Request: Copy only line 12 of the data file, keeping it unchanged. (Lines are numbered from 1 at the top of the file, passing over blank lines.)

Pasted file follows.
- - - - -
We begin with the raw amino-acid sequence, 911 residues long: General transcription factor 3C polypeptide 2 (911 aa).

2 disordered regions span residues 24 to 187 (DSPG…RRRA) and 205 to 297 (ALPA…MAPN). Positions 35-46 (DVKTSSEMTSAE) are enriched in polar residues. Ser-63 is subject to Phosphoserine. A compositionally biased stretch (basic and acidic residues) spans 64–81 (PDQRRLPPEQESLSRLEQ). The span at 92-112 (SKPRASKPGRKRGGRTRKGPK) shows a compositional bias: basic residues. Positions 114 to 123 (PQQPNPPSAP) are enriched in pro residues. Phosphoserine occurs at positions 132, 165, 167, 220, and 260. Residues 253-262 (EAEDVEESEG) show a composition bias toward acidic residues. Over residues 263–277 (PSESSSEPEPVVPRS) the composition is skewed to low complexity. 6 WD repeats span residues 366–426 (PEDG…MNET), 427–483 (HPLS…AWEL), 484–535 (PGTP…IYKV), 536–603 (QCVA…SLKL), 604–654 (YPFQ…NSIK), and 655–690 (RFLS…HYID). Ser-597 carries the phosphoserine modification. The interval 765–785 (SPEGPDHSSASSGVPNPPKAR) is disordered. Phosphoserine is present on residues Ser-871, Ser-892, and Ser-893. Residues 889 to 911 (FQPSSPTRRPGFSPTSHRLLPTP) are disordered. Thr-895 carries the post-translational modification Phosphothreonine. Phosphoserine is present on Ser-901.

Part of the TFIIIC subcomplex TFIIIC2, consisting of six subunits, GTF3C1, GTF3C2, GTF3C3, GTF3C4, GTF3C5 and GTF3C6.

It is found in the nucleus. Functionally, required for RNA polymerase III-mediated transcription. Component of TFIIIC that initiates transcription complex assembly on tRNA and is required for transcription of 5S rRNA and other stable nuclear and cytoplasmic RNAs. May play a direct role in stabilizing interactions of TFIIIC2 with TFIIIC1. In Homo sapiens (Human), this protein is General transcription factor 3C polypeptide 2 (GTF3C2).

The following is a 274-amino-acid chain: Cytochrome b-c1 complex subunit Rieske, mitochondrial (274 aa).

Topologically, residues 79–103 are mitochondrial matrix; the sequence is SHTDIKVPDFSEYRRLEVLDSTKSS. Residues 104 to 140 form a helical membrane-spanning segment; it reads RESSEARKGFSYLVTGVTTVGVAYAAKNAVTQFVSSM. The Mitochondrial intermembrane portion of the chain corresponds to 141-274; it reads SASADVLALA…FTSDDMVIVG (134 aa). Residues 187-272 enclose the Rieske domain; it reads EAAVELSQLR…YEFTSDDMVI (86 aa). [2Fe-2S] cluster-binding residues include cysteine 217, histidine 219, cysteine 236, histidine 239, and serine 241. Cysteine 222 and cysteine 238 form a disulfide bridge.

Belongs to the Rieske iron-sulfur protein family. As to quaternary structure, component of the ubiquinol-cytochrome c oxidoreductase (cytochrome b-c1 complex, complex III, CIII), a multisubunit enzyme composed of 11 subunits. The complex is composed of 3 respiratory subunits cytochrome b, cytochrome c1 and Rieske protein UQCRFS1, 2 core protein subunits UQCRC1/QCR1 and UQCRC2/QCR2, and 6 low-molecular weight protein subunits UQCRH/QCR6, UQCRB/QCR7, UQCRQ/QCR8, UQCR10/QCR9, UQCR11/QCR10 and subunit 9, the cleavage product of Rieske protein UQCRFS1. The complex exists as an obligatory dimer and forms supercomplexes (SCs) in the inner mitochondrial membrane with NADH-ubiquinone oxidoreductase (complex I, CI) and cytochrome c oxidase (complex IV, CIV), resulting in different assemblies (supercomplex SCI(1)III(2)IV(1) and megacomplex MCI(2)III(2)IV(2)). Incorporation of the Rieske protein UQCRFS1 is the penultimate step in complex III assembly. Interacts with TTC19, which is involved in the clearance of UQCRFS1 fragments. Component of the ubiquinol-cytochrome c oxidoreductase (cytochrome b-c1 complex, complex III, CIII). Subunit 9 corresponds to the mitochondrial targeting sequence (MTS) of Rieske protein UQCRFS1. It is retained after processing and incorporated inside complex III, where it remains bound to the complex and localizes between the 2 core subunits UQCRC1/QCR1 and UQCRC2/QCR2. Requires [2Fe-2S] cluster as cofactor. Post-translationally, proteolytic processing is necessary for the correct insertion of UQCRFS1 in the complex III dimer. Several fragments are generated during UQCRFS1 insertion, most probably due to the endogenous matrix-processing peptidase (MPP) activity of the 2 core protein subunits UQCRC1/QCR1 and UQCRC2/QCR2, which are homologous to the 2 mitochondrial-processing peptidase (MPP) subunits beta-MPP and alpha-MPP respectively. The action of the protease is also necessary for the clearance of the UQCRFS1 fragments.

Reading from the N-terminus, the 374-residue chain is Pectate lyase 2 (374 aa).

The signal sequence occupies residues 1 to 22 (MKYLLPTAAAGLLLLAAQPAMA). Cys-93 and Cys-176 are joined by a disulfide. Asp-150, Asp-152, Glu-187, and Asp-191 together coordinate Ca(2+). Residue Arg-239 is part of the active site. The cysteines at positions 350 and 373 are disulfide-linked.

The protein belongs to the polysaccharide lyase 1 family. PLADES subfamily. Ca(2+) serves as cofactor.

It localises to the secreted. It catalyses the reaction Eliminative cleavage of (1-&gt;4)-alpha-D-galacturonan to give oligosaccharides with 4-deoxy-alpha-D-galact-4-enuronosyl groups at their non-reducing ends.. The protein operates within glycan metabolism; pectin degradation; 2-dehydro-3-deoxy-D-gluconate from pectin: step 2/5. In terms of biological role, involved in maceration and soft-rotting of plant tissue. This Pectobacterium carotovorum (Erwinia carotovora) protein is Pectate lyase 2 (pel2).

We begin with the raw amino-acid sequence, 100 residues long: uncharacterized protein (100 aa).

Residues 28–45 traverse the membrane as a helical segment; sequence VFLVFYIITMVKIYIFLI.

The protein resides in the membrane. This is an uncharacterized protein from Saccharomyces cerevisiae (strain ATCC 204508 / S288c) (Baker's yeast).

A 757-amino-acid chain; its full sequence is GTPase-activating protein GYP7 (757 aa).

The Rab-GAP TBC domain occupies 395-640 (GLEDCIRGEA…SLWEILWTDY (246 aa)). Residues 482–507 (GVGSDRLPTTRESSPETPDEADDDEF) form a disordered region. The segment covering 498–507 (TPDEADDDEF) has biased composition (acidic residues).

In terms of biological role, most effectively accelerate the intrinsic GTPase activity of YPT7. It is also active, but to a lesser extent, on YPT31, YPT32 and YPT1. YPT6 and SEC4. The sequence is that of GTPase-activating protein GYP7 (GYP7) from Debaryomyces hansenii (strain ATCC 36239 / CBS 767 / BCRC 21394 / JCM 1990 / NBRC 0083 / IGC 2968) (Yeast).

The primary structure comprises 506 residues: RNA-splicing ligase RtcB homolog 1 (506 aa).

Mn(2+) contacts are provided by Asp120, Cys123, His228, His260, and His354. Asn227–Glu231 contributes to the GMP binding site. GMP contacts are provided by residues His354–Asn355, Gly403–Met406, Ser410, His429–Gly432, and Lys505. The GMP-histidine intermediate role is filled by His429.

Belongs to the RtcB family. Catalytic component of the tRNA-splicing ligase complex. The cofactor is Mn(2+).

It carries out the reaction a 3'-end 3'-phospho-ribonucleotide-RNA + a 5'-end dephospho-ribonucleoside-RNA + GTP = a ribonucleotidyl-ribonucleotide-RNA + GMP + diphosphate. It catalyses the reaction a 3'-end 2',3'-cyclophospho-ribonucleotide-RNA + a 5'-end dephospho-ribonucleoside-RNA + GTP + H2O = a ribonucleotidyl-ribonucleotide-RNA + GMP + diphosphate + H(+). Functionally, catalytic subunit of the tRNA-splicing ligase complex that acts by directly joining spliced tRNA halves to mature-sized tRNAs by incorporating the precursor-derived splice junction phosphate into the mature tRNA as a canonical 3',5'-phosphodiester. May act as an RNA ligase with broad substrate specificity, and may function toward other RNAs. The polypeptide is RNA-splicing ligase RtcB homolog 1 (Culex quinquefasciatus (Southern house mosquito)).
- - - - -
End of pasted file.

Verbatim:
We begin with the raw amino-acid sequence, 100 residues long: uncharacterized protein (100 aa).